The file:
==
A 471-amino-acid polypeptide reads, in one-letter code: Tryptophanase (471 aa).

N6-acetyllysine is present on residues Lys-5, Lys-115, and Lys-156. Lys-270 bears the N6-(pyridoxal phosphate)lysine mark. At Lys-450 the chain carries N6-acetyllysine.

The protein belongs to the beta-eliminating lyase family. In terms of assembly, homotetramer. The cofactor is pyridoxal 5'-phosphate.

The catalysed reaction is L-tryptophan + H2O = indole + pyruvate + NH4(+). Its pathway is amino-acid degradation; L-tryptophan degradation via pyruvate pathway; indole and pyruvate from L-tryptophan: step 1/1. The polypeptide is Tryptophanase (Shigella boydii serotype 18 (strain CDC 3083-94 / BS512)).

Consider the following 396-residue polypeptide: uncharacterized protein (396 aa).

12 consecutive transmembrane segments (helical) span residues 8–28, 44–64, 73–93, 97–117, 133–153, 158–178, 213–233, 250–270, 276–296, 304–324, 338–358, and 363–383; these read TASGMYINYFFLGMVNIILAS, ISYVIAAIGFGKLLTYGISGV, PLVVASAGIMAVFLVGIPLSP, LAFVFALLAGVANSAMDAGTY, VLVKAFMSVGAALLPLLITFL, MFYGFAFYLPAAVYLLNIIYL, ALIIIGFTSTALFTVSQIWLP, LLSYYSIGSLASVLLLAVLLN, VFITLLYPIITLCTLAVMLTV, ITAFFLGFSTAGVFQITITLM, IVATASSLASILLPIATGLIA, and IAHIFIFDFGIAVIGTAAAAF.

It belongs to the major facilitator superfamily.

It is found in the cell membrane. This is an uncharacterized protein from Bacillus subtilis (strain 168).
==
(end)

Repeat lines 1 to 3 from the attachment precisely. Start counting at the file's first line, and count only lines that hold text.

A 471-amino-acid polypeptide reads, in one-letter code: Tryptophanase (471 aa).

N6-acetyllysine is present on residues Lys-5, Lys-115, and Lys-156. Lys-270 bears the N6-(pyridoxal phosphate)lysine mark. At Lys-450 the chain carries N6-acetyllysine.

The protein belongs to the beta-eliminating lyase family. In terms of assembly, homotetramer. The cofactor is pyridoxal 5'-phosphate.